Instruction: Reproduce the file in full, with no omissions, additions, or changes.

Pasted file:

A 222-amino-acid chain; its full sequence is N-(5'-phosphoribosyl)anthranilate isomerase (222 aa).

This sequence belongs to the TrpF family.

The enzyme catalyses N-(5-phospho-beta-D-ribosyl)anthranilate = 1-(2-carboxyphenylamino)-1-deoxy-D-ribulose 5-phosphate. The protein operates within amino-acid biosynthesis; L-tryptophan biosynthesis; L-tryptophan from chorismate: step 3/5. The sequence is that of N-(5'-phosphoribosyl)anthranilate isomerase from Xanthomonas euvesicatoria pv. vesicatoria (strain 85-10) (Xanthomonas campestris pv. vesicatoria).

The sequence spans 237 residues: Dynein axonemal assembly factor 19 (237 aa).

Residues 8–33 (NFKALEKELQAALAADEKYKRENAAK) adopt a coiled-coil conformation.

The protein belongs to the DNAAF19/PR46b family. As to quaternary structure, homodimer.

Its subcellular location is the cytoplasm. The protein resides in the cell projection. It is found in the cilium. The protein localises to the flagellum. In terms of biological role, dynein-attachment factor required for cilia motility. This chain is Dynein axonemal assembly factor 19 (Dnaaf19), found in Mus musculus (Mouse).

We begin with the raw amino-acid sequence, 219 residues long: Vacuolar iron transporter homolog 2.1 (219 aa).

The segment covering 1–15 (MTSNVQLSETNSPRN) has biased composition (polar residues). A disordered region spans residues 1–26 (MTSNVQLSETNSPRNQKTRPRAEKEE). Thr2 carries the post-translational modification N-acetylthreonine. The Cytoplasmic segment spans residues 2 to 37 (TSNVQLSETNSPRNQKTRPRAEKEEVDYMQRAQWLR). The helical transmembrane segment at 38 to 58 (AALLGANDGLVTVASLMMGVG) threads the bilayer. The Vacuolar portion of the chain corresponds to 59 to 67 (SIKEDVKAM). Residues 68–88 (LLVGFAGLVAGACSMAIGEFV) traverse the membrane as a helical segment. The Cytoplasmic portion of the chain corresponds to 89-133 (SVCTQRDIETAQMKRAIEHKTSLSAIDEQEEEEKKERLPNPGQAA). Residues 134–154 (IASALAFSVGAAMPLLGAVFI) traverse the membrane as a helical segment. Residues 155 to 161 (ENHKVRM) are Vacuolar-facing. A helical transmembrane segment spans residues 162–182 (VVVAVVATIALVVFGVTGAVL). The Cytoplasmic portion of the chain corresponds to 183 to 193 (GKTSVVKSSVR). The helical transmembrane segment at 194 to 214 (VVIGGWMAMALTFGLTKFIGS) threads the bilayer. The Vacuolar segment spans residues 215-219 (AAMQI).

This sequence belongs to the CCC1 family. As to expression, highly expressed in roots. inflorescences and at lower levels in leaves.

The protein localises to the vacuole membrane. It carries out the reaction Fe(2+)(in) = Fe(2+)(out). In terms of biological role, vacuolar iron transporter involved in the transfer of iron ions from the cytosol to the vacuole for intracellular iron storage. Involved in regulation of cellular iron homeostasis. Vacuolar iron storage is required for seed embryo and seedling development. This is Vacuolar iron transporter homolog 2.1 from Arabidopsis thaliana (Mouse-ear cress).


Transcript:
A 222-amino-acid chain; its full sequence is N-(5'-phosphoribosyl)anthranilate isomerase (222 aa).

This sequence belongs to the TrpF family.

The enzyme catalyses N-(5-phospho-beta-D-ribosyl)anthranilate = 1-(2-carboxyphenylamino)-1-deoxy-D-ribulose 5-phosphate. The protein operates within amino-acid biosynthesis; L-tryptophan biosynthesis; L-tryptophan from chorismate: step 3/5. The sequence is that of N-(5'-phosphoribosyl)anthranilate isomerase from Xanthomonas euvesicatoria pv. vesicatoria (strain 85-10) (Xanthomonas campestris pv. vesicatoria).

The sequence spans 237 residues: Dynein axonemal assembly factor 19 (237 aa).

Residues 8–33 (NFKALEKELQAALAADEKYKRENAAK) adopt a coiled-coil conformation.

The protein belongs to the DNAAF19/PR46b family. As to quaternary structure, homodimer.

Its subcellular location is the cytoplasm. The protein resides in the cell projection. It is found in the cilium. The protein localises to the flagellum. In terms of biological role, dynein-attachment factor required for cilia motility. This chain is Dynein axonemal assembly factor 19 (Dnaaf19), found in Mus musculus (Mouse).

We begin with the raw amino-acid sequence, 219 residues long: Vacuolar iron transporter homolog 2.1 (219 aa).

The segment covering 1–15 (MTSNVQLSETNSPRN) has biased composition (polar residues). A disordered region spans residues 1–26 (MTSNVQLSETNSPRNQKTRPRAEKEE). Thr2 carries the post-translational modification N-acetylthreonine. The Cytoplasmic segment spans residues 2 to 37 (TSNVQLSETNSPRNQKTRPRAEKEEVDYMQRAQWLR). The helical transmembrane segment at 38 to 58 (AALLGANDGLVTVASLMMGVG) threads the bilayer. The Vacuolar portion of the chain corresponds to 59 to 67 (SIKEDVKAM). Residues 68–88 (LLVGFAGLVAGACSMAIGEFV) traverse the membrane as a helical segment. The Cytoplasmic portion of the chain corresponds to 89-133 (SVCTQRDIETAQMKRAIEHKTSLSAIDEQEEEEKKERLPNPGQAA). Residues 134–154 (IASALAFSVGAAMPLLGAVFI) traverse the membrane as a helical segment. Residues 155 to 161 (ENHKVRM) are Vacuolar-facing. A helical transmembrane segment spans residues 162–182 (VVVAVVATIALVVFGVTGAVL). The Cytoplasmic portion of the chain corresponds to 183 to 193 (GKTSVVKSSVR). The helical transmembrane segment at 194 to 214 (VVIGGWMAMALTFGLTKFIGS) threads the bilayer. The Vacuolar segment spans residues 215-219 (AAMQI).

This sequence belongs to the CCC1 family. As to expression, highly expressed in roots. inflorescences and at lower levels in leaves.

The protein localises to the vacuole membrane. It carries out the reaction Fe(2+)(in) = Fe(2+)(out). In terms of biological role, vacuolar iron transporter involved in the transfer of iron ions from the cytosol to the vacuole for intracellular iron storage. Involved in regulation of cellular iron homeostasis. Vacuolar iron storage is required for seed embryo and seedling development. This is Vacuolar iron transporter homolog 2.1 from Arabidopsis thaliana (Mouse-ear cress).